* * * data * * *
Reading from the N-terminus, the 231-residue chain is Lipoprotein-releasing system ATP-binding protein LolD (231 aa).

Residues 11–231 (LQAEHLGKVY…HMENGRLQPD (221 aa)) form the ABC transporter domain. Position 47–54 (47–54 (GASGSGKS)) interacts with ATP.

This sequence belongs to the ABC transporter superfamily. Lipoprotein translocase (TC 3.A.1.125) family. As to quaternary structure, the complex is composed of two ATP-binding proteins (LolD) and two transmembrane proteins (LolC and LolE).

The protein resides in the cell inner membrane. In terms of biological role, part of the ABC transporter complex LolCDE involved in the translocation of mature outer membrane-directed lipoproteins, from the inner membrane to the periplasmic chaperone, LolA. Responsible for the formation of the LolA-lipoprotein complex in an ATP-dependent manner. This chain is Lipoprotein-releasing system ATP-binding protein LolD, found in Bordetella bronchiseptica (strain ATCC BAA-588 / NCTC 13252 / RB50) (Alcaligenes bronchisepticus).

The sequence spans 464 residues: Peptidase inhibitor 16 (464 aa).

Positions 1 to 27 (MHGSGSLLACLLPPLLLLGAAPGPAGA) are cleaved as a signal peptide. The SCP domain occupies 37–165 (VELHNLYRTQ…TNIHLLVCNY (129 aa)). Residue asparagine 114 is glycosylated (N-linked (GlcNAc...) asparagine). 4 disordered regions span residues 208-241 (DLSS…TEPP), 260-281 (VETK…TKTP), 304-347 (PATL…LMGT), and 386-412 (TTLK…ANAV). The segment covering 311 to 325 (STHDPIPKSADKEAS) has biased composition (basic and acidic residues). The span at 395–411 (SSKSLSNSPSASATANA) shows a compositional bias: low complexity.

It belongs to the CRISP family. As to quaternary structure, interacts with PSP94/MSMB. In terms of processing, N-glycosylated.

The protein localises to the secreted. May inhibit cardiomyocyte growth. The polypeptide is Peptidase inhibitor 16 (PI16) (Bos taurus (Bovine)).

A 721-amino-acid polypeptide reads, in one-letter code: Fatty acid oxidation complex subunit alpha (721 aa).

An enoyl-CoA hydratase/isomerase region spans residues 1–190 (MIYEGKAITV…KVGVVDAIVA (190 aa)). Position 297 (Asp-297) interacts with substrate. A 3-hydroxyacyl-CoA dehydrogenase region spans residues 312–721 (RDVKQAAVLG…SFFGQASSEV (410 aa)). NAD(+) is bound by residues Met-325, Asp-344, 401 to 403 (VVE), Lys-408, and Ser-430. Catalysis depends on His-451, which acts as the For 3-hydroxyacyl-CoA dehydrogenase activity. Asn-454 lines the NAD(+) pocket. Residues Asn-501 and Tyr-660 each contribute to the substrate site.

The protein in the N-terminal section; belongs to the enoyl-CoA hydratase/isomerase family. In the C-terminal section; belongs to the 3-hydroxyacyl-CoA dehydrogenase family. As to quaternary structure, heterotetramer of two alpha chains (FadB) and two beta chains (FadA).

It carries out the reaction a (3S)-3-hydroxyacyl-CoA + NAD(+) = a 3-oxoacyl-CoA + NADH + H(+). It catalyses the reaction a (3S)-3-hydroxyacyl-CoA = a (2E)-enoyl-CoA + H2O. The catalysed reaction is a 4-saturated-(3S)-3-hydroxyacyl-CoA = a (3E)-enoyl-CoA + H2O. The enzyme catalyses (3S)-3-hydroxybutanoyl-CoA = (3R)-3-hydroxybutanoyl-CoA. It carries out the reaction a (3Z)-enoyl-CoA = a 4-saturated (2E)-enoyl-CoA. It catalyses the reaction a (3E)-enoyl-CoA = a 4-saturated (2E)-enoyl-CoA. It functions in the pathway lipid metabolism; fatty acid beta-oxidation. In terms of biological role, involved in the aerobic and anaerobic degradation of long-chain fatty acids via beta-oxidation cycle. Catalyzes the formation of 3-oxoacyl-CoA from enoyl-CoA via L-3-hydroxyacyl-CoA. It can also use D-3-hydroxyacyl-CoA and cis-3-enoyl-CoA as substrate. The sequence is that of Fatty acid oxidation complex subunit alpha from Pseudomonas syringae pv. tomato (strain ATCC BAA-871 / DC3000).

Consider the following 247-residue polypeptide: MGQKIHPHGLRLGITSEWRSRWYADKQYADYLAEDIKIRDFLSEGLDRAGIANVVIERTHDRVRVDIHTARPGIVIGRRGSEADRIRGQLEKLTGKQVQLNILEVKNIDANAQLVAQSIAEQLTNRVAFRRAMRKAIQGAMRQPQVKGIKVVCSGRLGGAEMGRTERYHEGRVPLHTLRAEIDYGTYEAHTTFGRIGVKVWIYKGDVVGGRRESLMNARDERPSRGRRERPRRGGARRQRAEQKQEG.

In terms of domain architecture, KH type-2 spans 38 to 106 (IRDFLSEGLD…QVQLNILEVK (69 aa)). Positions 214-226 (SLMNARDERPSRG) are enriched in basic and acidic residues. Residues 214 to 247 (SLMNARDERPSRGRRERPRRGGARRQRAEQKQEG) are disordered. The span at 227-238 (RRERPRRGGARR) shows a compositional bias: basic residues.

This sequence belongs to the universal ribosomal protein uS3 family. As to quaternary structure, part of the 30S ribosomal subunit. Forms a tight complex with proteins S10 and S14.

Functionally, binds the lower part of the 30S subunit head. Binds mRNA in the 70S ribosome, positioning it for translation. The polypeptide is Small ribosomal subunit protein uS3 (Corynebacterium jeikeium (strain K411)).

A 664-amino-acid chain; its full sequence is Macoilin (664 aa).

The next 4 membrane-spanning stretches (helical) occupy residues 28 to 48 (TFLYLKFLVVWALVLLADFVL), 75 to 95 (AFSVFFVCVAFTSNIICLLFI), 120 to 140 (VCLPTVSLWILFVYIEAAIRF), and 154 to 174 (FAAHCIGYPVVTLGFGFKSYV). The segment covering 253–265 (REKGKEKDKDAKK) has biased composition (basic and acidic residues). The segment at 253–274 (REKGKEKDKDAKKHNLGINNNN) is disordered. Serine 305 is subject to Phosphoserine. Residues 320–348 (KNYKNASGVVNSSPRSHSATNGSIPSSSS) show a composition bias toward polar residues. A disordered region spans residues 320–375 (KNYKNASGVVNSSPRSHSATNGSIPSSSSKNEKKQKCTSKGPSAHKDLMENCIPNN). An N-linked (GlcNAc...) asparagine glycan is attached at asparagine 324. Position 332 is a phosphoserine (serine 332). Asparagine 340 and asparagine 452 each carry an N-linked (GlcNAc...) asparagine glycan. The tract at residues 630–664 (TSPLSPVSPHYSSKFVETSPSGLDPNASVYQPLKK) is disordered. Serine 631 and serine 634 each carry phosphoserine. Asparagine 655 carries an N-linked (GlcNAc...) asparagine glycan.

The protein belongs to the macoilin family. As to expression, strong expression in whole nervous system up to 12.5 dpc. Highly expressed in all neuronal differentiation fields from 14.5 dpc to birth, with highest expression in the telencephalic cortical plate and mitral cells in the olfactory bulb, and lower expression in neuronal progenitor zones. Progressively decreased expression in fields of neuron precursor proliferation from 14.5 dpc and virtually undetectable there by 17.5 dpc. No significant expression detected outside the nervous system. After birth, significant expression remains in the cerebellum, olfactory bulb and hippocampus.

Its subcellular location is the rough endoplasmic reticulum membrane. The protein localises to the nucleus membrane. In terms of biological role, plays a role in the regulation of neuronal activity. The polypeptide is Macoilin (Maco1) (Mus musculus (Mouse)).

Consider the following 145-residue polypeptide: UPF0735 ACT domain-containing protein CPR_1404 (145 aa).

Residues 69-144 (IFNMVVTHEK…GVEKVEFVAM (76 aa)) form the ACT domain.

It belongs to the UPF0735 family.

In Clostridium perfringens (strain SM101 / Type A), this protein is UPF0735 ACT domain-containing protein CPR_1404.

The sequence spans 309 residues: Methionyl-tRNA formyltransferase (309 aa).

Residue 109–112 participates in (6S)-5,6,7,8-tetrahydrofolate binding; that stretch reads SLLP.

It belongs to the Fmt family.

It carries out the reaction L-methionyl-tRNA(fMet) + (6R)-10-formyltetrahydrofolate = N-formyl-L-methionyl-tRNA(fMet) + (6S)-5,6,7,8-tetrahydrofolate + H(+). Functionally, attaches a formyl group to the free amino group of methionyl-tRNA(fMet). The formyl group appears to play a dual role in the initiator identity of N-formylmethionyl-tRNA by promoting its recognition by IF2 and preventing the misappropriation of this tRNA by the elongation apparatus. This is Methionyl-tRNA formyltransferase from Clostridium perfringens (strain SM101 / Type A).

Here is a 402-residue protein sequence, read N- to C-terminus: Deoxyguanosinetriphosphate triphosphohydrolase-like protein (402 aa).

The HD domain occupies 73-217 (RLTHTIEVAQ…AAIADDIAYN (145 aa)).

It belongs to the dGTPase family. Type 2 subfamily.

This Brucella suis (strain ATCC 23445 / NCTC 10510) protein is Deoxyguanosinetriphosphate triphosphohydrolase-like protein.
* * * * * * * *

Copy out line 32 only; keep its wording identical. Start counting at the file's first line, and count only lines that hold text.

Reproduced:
This Brucella suis (strain ATCC 23445 / NCTC 10510) protein is Deoxyguanosinetriphosphate triphosphohydrolase-like protein.